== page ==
Results from a large neuroimaging study published in JAMA Psychiatry reveal a set of shared neurobiologic characteristics across multiple psychiatric disorders. Greater case-control differences in cortical thickness were associated with expression of genes associated with pyramidal cells, astrocytes, and microglia. These data may serve to elucidate the pathophysiology of psychiatric disorders.
Investigators obtained T1-weighted magnetic resonance imaging (MRI) scans from 145 cohorts registered with the ENIGMA consortium. Cortical thickness was compared between healthy controls and patients with 1 of the 6 following psychiatric conditions: attention-deficit/hyperactivity disorder (ADHD), autism spectrum disorder (ASD), bipolar disorder (BD), major depressive disorder (MDD), obsessive-compulsive disorder (OCD), and schizophrenia. Interregional profiles of group differences in cortical thickness were produced using principal component analysis. Group differences in cortical thickness were adjusted for age, sex, and study site-specific variables. Interregional profiles of cell-specific gene expression were compared with case-control differences in cortical thickness. Coexpression of genes across disorders was also assessed.
Data were acquired from 12,721 cases and 15,600 controls. The number of cases and controls for each psychiatric disorder were as follows: ADHD (1814 cases and 1602 controls); ASD (1748 and 1770); BD (1547 and 3405); MDD (2658 and 3572); OCD (2266 and 2007); and schizophrenia (2688 and 3244). Patient ages ranged from 2 to 89 years.
Overall, regions of the cerebral cortex with greater expression of genes specific to pyramidal (CA1) cells also had greater case-control differences in cortical thickness. This trend was observed for all 6 psychiatric disorders.
Greater case-control differences in cortical thickness were also observed in regions of the brain with greater expression of genes specific to astrocytes (except for BD) and microglia (except for OCD). Gene expression profiles of specific brain regions explained between 25% and 54% of the variance in cortical thickness profiles.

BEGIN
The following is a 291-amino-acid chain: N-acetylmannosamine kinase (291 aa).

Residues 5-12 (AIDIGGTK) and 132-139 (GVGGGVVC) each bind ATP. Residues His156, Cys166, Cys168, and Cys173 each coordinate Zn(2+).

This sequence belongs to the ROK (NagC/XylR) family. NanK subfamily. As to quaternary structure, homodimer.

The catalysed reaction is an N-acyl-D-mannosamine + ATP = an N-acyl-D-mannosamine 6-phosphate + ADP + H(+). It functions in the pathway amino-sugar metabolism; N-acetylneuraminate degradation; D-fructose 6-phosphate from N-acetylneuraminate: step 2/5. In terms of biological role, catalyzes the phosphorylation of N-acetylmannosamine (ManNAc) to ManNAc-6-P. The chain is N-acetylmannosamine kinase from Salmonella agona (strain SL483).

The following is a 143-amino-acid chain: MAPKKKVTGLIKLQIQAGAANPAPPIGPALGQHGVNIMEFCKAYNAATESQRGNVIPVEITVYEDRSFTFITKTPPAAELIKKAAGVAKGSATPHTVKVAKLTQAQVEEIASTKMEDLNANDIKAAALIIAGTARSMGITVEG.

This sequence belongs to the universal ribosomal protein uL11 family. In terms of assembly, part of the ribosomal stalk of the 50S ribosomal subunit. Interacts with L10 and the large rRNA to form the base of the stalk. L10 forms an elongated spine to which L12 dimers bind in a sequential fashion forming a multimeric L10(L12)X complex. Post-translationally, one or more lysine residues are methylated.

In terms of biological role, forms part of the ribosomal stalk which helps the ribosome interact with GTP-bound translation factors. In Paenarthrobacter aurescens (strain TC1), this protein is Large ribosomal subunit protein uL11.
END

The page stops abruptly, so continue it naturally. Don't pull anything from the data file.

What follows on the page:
The network of genes co-expressed with CA1 pyramidal genes was also assessed. Two clusters emerged: (1) a cluster of genes involved in prenatal neurodevelopment; and (2) a cluster of genes involved in postnatal synaptic activity and plasticity. Each cluster was enriched with the expression of genes specific to CA1 cells, astrocytes, and microglia, suggesting that these cells may serve as “target[s] of perturbations” that increase risk for psychiatric disorders.
The investigators hypothesized that prenatal neurodevelopment may render these cells “vulnerable”, or more likely to be involved in the etiology of psychiatric disorders. The cluster of genes related to the regulation of synaptic plasticity may also reflect the tendency of the brain to change after exposure to adverse experiences. Further study of these clusters is necessary to better understand the neurobiology of these psychiatric disorders, particularly as it relates to the prenatal and postnatal coexpression clusters.
There are several limitations to the approach used in this study. Only 2511 genes determined as having representative interregional profiles of their expression were used for virtual histology. In addition, cell data from mice were used which had shown general conservation with human data. Finally, when interpreting T1-weighted MRI, the investigators assumed that these estimates reflect true variations in brain phenotype rather than measurement error, artifacts, or other physiological sources of the T1 signal.
“There are shared neurobiologic and cellular mechanisms associated with differences in cortical thickness across multiple psychiatric disorders, implicating a common role of prenatal development and postnatal functioning of the cerebral cortex,” the investigators wrote.
Disclosure: Several study authors declared affiliations with the pharmaceutical industry. Please see the original reference for a full list of authors’ disclosures.
Writing Committee for the Attention-Deficit/Hyperactivity Disorder; Autism Spectrum Disorder; Bipolar Disorder; Major Depressive Disorder; Obsessive-Compulsive Disorder; and Schizophrenia ENIGMA Working Groups, et al. Virtual histology of cortical thickness and shared neurobiology in 6 psychiatric disorders. JAMA Psychiatry. Published online August 26, 2020. doi: 10.1001/jamapsychiatry.2020.2694
This article originally appeared on Psychiatry Advisor